Experimental procedures

Expression in yeast

The different yeast expression constructs used in this study are listed in Table S2. The S. cerevisiae strains W303-1A and INVSc1 from Invitrogen were transformed with plasmid DNA using a lithium acetate method. Cultures were grown at 22 °C in the presence of 2% (v/v) raffinose for 48 h, and expression of the transgenes was induced by addition of galactose to 2% in the presence of 0.5 mm of ALA and 1% (w/v) tergitol-Nonidet p40 (Sigma, St Louis, MO, USA) as described (Tonon et al., 2005).

For kinetic experiments, transgenic yeast cultures were grown for 24 h at 30 °C in the presence of galactose to a 1.5 OD600 for permanent expression of Δ6-desaturases before the start of kinetic analysis by adding 250 μm ALA as a substrate Domergue et al., 2003). Just before supplementing ALA (BFA) as well as 5 min, 1 and 24 h after substrate addition, the fatty acid composition of the transgenic yeast cells and of their acyl-CoAs were determined.

Acyl-CoA profiling

For acyl-CoA analysis of yeast, 20 mL of liquid cultures was harvested and frozen in liquid nitrogen for subsequent extraction and quantitative analysis of fluorescent acyl-etheno-CoA derivatives by HPLC (Agilent 1100 LC system; Phenomenex LUNA 150 × 2 mm C18(2) column) as described previously (Larson and Graham, 2001).

For acyl-CoA analysis of plants, 20 mg of developing (15 days after flowering) seeds was collected, frozen in liquid nitrogen and analyzed as described earlier.

Fatty acid analysis

Fatty acids were extracted and methylated as described (Sayanova et al., 1997). Methyl ester derivatives of total fatty acids extracted were analyzed by GC and GC-MS.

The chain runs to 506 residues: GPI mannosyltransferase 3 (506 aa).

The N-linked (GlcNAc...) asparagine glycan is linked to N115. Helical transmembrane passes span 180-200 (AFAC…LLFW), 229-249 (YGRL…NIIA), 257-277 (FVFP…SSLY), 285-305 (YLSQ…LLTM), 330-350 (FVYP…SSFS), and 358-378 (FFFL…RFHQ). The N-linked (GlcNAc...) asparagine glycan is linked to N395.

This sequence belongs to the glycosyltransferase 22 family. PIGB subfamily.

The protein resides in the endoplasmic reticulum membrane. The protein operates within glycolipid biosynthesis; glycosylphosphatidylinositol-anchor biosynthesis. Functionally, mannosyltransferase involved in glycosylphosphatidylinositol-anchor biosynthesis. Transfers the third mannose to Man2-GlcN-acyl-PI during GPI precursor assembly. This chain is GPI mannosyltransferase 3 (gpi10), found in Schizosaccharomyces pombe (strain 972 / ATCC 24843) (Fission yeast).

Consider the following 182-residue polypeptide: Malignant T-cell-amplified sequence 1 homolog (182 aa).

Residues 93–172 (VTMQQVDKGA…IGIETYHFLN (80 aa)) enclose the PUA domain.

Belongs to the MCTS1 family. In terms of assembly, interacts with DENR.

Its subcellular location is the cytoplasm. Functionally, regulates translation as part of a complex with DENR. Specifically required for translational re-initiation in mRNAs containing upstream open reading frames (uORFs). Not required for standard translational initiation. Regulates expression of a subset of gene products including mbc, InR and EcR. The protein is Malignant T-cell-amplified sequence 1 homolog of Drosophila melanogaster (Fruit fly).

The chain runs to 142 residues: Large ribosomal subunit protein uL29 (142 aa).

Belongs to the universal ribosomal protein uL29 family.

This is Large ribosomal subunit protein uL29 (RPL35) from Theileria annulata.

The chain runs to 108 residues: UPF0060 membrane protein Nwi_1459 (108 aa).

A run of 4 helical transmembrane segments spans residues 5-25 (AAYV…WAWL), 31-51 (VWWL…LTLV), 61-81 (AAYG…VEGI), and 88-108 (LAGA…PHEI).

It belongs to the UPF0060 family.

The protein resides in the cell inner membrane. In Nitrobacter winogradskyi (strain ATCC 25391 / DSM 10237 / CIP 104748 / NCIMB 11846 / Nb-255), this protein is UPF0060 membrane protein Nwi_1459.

Lipid analysis

Three-hundred milligrams of seeds was heated for 10 min at 95 °C in 1 mL of isopropanol and homogenized using a mortar and pestle. The homogenate was centrifuged; supernatant collected, and the pellet re-extracted with isopropanol/chloroform (1 : 1, v/v). Both extracts were pooled, evaporated and dissolved in chloroform/acetic acid (100 : 1, v/v). The lipid extract was loaded on a Sep-pack column and pre-fractionated into neutral lipids, glycolipids and phospholipids adding chloroform/acetic acid (100 : 1, v/v), acetone/acetic acid (100 : 1) and methanol, respectively. These fractions were further resolved on thin-layer chromatography silica gel plates, thickness 0.25 mm. Neutral lipids were developed with hexane/ethyl ether/formic acid (75 : 25 : 1, by volume), and polar lipids with chloroform/methanol/ammonia/water (70 : 30 : 4 : 1, by volume). The individual lipid classes were identified under UV light after a Primuline spray [0.05% (w/v) in acetone/water, 80 : 20, v/v], scraped from the plate and used directly for methylation or extracted for further analysis.

Plant material and growth conditions

Arabidopsis thaliana, Columbia (Col-0) ecotype, were grown for analyses in a controlled environment chamber at 23 °C day/18 °C night, 50%–60% humidity, and kept on a 16-h, 250 μmol/m2/s, photoperiod (long day). Camelina sativa was grown under similar conditions.

Plant transformation constructs